Brooklyn Center, Minneapolis eye unarmed traffic safety divisions

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The city councils in Brooklyn Center and Minneapolis are in the process of considering unarmed traffic safety divisions.

Brooklyn Center Mayor Mike Elliott introduced a nine-point public safety reform resolution Saturday which included a proposed unarmed traffic safety department. On Thursday, the Minneapolis City Council voted to approve a study to determine how an unarmed traffic safety division outside of the Minneapolis Police Department would work.

“One thing that is undeniably clear is that we’ve heard from residents that enough is enough,” Elliott said. “Brooklyn Center can do better, Brooklyn Center must do more and Brooklyn Center is ready for change after the death of Daunte Wright.”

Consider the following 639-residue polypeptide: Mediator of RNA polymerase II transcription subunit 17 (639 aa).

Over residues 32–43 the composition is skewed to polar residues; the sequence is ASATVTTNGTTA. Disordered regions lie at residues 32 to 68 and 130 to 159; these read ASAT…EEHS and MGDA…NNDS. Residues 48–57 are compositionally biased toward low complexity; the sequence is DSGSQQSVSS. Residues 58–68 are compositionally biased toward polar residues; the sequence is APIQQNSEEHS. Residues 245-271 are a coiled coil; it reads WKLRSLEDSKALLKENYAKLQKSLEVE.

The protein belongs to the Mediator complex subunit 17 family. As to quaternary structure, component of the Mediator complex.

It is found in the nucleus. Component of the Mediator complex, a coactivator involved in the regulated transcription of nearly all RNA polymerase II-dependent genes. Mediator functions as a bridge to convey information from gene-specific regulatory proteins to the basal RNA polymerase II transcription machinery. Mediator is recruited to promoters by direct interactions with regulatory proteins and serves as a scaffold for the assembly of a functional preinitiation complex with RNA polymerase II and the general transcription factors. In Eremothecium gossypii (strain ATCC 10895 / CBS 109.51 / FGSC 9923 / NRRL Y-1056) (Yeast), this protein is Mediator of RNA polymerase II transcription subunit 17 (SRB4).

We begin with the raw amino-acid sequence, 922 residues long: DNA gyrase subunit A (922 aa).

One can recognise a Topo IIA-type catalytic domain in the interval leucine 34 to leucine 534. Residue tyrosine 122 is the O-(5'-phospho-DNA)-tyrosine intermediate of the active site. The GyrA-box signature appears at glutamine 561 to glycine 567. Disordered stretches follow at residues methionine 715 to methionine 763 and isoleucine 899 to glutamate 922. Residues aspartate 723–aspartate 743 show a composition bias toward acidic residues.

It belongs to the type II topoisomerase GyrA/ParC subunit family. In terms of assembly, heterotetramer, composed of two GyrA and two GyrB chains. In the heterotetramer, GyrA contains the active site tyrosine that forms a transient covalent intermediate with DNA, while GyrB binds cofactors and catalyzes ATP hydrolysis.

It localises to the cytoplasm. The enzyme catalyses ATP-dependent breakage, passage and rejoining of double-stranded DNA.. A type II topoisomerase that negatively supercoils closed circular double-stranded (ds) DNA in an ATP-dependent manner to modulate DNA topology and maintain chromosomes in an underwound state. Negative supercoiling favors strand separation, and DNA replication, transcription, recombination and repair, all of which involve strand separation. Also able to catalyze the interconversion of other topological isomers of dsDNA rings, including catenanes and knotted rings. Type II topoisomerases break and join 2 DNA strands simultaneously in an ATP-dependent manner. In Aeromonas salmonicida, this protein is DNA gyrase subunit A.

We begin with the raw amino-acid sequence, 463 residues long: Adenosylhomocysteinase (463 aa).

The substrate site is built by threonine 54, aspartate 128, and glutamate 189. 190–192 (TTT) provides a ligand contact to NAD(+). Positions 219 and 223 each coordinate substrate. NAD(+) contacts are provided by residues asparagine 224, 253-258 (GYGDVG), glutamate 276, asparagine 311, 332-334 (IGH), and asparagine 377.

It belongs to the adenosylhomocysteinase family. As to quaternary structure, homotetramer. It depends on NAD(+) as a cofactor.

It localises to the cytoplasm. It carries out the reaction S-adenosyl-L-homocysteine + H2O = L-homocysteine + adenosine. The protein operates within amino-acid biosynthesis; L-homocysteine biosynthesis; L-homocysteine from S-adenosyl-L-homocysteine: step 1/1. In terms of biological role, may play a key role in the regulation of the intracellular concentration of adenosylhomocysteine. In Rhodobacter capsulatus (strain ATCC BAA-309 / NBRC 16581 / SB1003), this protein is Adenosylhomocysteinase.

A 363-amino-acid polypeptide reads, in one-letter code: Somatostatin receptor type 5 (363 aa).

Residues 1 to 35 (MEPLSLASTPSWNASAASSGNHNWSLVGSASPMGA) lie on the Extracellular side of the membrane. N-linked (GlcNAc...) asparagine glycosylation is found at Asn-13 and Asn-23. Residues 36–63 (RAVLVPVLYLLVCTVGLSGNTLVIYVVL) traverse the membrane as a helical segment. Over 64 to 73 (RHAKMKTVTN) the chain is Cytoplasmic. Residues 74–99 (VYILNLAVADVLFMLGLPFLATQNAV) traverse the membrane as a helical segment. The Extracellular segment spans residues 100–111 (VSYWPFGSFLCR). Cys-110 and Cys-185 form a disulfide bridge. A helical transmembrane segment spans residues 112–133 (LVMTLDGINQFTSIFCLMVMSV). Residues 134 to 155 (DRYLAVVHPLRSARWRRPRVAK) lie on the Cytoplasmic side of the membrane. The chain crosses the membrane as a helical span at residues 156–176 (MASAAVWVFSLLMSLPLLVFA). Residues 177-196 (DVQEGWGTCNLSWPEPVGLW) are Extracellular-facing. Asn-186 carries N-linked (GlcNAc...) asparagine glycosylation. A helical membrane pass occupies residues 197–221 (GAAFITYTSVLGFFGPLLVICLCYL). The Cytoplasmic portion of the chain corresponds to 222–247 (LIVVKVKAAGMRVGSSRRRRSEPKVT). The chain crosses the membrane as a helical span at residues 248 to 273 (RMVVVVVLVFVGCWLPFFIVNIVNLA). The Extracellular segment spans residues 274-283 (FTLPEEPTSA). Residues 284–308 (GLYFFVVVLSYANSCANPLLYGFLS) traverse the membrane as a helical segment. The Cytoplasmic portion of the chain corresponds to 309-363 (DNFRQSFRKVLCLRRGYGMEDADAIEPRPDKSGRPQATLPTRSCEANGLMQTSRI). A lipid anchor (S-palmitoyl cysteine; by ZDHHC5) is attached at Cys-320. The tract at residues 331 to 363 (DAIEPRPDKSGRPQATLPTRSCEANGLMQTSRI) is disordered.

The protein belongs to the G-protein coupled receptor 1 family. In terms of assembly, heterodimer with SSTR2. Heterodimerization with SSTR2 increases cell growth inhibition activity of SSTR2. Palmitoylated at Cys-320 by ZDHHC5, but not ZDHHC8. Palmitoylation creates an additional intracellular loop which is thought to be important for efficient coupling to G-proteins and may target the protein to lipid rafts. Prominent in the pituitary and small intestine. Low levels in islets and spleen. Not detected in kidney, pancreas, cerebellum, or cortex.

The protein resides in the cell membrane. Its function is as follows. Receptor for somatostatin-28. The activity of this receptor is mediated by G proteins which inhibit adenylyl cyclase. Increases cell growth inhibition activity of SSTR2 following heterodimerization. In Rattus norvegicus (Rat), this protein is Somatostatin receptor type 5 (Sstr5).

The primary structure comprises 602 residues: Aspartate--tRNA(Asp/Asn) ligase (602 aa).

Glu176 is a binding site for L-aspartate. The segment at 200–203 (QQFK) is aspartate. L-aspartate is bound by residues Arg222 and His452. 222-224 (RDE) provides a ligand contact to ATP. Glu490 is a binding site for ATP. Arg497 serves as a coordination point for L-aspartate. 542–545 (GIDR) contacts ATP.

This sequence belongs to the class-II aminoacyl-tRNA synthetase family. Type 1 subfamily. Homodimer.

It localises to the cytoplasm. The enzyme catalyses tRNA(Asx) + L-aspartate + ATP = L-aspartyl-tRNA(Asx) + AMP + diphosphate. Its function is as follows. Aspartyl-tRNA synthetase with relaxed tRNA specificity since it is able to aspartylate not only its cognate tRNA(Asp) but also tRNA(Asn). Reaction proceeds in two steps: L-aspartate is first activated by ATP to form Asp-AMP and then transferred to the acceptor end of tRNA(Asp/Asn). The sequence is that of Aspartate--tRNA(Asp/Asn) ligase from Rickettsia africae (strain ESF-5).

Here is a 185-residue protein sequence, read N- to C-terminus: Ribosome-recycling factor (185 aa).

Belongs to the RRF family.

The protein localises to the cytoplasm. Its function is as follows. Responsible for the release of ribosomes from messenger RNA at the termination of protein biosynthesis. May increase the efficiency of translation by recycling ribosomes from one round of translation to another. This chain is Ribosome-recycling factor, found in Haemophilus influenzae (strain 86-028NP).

Wright was shot and killed by former Brooklyn Center police officer Kimberly Potter during an April 11 traffic stop. Investigators said Potter accidentally fired her gun when she mistook it for her Taser. She has since been charged with second-degree manslaughter.

Minneapolis Public Safety and Health Committee Chair Phillipe Cunningham, who represents Ward 4, introduced a resolution that orders city staff to study the possibility of creating an unarmed Traffic Safety Division outside the city’s police department.

The goal stated in Cunningham’s proposal is to, in part, “eliminate racial disparities in traffic enforcement.”

“Right now, we’re thinking originally about traffic enforcement as that body of work and we’re thinking particularly of moving violations,” said Cunningham.

The Minneapolis City Council passed Cunningham’s resolution.

The Brooklyn Center City Council is expected to vote on its nine-part police reform resolution Saturday, and the Minneapolis City Council has directed city staff to complete its study of the unarmed Traffic Safety Division by the end of June.